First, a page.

A whole new source of energy for aviation is on the horizon, and the first rays of light from this “green” energy source have emerged from an old power source… that being electricity. Sure, electricity is a key ingredient in most aircraft now, be it in avionics, in-flight entertainment, and even in flight controls. But until recently, electricity for main powerplants for aircraft haven’t been perfected enough for mass production. That’s changing at a rapid pace, and with the vision of more earth-friendly and carbon neutral flight operations gaining headlines, there’s plenty of optimism for electricity to assist in attaining meaningful reductions in aircraft powerplant emissions. Let’s look at a few aircraft which, in the year 2022, were highlights in this quest for cleaner emissions.
Ampaire, a Los Angeles-based company “was formed in 2016 with a mission to become the world’s most-trusted developer of practical, compelling electric aircraft. The company is upgrading existing passenger aircraft to hybrid electric power –the quickest, most capital efficient approach to making commercial electric air travel a reality with available technology” according to their recent press releases. Their battery-powered electric motors are teamed with existing powerplants in the Electric EEL aircraft, which are testbeds for current and future use of electric power. At the 2022 EAA AirVenture in Oshkosh, Wisconsin, the second Electric EEL was flight-displayed by noted test pilot Elliot Seguin during Tuesday’s Innovations flying showcase. Just getting to Oshkosh from California, it broke an endurance record for aircraft in its class!
The EEL, which is a modified Cessna 337 Skymaster, carries an electric motor in the nose, and its conventional Continental engine in the rear. In this hybrid scheme, the electric motor is used during parts of the flight when an abundance of energy is needed, namely during climb and maneuvering. The electric motor uses batteries carried in the belly pods of the aircraft.
After landing, the EEL utilized only the electric engine to taxi back to parking, another way to conserve fuel and reduce emissions.
Test flights using the Electric EEL Skymaster were operated in Hawaii for inter-island flights that Mokulele Airlines envisions in the future. In short, the island-hopping airline plans to be the launch customer for a hybrid conventional and electrified version of the Cessna C-208 Caravan using an electric powerplant as well as the Pratt and Whitney Canada PT-6A turboprop. In tests, a -30 to -40 minute charge while on the ground was sufficient for its next leg of flight. Many segments of Mokulele’s schedule are flights under an hour, and the hybrid combination is forecast to save the airline between a quarter and a third of their fuel expenses per flight. Thus far during the flight test campaign, neither extreme heat nor cold conditions didn’t produce any issues with battery operation.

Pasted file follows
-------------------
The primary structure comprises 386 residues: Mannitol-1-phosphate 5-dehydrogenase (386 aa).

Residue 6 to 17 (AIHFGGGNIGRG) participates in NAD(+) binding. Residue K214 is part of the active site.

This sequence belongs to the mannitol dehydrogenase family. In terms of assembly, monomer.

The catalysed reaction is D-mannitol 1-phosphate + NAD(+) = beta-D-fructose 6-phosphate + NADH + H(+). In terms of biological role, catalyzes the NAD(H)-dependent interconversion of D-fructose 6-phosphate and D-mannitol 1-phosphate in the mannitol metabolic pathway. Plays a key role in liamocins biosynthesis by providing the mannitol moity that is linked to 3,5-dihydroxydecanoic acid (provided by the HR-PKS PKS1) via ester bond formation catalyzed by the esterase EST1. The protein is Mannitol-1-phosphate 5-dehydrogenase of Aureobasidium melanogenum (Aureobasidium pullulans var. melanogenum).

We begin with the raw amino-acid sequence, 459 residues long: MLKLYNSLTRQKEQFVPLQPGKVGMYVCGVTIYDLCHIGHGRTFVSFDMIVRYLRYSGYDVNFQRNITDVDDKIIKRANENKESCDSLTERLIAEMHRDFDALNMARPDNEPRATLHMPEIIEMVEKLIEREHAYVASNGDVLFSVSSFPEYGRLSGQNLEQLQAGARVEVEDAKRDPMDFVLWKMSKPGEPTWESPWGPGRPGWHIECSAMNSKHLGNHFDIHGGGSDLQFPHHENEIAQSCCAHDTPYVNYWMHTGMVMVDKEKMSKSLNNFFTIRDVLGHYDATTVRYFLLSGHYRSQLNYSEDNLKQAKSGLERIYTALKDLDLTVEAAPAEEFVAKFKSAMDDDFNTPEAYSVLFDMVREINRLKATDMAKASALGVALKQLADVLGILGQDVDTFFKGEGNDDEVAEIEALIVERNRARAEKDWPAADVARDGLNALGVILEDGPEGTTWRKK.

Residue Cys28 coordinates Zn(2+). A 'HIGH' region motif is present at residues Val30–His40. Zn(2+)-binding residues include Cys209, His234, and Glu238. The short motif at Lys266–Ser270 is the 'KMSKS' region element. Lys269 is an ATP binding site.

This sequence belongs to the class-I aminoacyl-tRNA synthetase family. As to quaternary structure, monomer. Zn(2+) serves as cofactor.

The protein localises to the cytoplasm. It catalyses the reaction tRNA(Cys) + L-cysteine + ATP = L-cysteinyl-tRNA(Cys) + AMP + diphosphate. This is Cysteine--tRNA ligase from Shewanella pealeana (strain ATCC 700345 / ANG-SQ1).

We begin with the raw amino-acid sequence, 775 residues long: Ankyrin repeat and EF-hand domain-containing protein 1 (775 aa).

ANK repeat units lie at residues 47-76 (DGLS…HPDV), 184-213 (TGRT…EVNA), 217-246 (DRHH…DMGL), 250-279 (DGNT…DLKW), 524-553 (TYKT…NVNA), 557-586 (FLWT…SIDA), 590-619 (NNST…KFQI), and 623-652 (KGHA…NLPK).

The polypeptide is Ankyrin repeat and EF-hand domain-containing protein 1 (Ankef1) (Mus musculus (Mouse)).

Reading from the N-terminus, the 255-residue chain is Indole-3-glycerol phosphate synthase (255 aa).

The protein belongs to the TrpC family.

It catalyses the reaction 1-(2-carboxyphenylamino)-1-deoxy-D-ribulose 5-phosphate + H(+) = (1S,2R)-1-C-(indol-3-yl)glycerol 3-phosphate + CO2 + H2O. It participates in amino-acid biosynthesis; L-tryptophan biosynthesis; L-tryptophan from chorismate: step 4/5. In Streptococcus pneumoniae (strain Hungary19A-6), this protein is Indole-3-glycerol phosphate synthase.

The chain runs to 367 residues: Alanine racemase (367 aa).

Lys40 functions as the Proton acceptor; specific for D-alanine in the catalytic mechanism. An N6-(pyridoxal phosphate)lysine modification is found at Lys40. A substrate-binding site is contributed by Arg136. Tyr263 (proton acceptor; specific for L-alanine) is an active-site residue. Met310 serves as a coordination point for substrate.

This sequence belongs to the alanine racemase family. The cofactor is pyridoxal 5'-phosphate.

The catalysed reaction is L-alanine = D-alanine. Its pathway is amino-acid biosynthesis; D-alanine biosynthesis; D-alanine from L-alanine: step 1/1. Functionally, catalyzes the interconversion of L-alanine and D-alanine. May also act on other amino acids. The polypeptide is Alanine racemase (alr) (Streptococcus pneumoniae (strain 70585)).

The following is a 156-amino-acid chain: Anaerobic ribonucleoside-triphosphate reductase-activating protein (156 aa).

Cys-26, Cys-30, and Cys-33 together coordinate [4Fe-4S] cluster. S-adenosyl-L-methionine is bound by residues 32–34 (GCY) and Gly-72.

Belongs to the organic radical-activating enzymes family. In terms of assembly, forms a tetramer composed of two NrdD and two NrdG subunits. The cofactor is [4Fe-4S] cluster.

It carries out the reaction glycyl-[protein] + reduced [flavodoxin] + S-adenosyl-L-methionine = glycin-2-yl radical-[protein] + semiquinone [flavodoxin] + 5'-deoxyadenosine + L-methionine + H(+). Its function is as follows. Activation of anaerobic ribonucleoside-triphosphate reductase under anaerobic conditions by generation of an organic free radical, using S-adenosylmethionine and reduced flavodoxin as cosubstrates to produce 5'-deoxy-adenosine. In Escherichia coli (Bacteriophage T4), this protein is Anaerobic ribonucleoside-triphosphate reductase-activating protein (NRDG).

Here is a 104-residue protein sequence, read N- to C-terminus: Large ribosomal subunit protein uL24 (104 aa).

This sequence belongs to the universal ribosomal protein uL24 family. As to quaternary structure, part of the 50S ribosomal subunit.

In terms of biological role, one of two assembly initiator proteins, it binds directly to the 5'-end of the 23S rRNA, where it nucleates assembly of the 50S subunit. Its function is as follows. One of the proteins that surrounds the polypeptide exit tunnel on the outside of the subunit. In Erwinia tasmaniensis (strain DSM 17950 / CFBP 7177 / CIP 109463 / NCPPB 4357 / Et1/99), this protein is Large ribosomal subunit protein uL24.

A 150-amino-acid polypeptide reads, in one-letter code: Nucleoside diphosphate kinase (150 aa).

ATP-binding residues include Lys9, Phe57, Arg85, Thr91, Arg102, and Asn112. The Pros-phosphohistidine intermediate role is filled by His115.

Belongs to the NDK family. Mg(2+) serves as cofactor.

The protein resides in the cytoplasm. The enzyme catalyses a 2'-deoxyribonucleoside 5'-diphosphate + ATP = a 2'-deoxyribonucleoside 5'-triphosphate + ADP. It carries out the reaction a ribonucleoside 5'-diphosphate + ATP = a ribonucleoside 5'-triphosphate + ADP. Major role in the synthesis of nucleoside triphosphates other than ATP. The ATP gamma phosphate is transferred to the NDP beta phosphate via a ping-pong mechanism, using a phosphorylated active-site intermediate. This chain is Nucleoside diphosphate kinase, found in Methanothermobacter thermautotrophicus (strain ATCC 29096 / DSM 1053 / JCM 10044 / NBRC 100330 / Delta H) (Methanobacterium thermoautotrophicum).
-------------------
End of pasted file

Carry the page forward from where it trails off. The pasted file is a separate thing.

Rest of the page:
The next step in Ampaire’s upgraded fleet is the Eco Caravan, a nine – passenger hybrid airliner (the conventional Caravan is the staple aircraft in the Mokulele fleet). The Eco Caravan will see a -50 to -70 percent reduction of fuel use and emissions during most of the airline’s flight operations according to Ampaire CEO Kevin Noertker. The Eco Caravan prototype first flew from a California airport on November 18th of this year, completing a thirty-three minute flight. The aircraft will be able to recharge its batteries while in flight, and will be certified under a Supplemental certificate, since the Cessna Caravan is already fully certified. A concept for the future includes a 4-engined electrified Twin Otter aircraft too.
A fully-electric powered Light Sport Aircraft nearing production is the Pipistrel Alpha Electro. The aircraft is still under the Experimental banner, although it is going through the FAA certification process. It is roughly similar to the European-certified Velis Electro trainer, but is going to be a bit lighter and equipped with some different flight systems. Endurance is envisioned to be sixty minutes, plus a thirty-minute reserve. At the recent Simsbury, Connecticut Fly-In, Learn2Fly, LLC personnel noted that a one-hour flight lesson is a normal length of time for initial flight training. The company notes in its literature that by using an electric motor while in the traffic pattern, soaring fuel costs can be avoided and the cost of flight training reduced. It also notes that their electric motor is more powerful than the popular Rotax 912 series of engines too.
The two-seat LSA trainer was roomy and carried its own charging apparatus on the right side of the airframe. Electric motors take up much less room and weight, compared to their combustion-powered ancestors, but battery packs add to the overall weight equation. But, with no liquid fuel aboard, it allows for making it useful in the LSA realm of being under 1,320 pounds gross weight.
Pipistrel is based in Slovenia, and now owned by Textron eAviation. Begun in 1989, the name means “bat” after the flying mammal. From hang gliders to today’s light general aviation designs, some 1,300 aircraft have been produced by the company.
Electric power for aircraft has already shown that savings are realized from decreased fuel use, and cleaner emissions operations meet goals outlined in future regulations. Ampaire and Pipistrel are flying aircraft now, in response to the changing times. What used to be something beyond the horizon has now risen and is a reality in an ever-changing world of efficiency and “green” operations.